I was sitting on the porch in the cool Fall sun, typing a paper. Not a school paper, I haven’t written one of those in years. It was paper for one of the state wide newspapers. More or less, it was information on my brothers life. So, I couldn’t state my options of the man or it would be in the paper. And that would be horrible! Who would want to ruin the poor, little boxer from Mississippi’s life?
His little sister would.
She never gets anything. I never get anything. It’s all about Jake. If Jake wants it, it’s his. If I need something, I’m forced to wait. To me, it’s unfair. To the rest of my small world, it’s ok. It’s more than ok, I’m only a girl.
He’s a boy.
I frowned at the paragraph I had just typed. It was about myself. The paper had wanted a paragraph about all of his family, so I gave them what they wanted. But, had I pleased my Father and Jake? I didn’t think I would, but I left it there. The world should know who Hannah Green is. She is not just Jake Green’s sister and Austin Green’s daughter, she is Hannah Green. Her own person.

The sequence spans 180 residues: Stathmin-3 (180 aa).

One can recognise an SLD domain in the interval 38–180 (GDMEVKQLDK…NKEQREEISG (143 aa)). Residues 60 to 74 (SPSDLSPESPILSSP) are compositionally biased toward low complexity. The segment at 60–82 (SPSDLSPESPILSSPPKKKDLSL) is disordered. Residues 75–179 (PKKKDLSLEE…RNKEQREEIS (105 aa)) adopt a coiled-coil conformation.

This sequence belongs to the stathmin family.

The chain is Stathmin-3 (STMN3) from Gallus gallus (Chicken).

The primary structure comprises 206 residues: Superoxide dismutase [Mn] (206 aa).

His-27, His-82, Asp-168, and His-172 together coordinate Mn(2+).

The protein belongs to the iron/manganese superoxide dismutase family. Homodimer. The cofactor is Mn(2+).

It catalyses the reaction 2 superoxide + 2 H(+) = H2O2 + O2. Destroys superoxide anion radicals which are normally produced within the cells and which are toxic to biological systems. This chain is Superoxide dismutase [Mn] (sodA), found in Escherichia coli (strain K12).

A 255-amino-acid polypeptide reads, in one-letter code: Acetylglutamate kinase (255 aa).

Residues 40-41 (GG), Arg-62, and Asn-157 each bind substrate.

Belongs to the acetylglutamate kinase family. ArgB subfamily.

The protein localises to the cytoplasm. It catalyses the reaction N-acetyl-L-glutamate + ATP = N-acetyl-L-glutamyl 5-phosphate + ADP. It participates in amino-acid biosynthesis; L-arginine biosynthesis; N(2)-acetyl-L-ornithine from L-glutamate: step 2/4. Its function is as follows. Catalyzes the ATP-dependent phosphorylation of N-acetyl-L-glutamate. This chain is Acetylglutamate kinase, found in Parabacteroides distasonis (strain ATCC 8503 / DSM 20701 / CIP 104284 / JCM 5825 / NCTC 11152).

I’m my own person.
I had rules I had to follow, believe or not. I had to walk like a super model. Look like a super model. I could never cuss, at least when I had on a skirt or gown. I had to look sexy, but never bitchy. And at Boxing Matches, I was the proud little sister, who’s goal in life was for my older brother to go to the Olympic games. Not to be known for her last name.
I saved the file, then shut my laptop. A boy with Ash blonde hair was walking up the long driveway. He looked like my brother, but it was easy to see it wasn’t.
Jake walked with a stride, something that was very hard to mimic. This boy, walked like he was a severant. Very easy going. He looked up and met my eyes. His eyes where a soft shade of blue, like frozen water. He gave a tiny grin.
I stood up and smoothed the bottom of my skirt. It was yellow Gucci skirt, costing more that I would like to say. Father said girls liked clothes. Good clothes. So I liked good clothes.
“Hello.” I said, getting off of the porch.
“Hi, are you Hannah?” He asked , coming closer to me, about a yard away.
“Hannah, is your brother home?” He asked. I frowned.
“Who do you work for?” I asked, wishing he said nobody.
“Nobody. I’m a old friend.” He said.
“Than I should know who you are. Which I don’t.” Just then, the front porch door opened, and Jake stepped out.
“Liam! Hey, how ya doing? Hannah, go get us some beer.” I rolled my eyes.
“You aren’t going to make- oh whatever.” I said and walked into the house.
No way was he going to make his weight.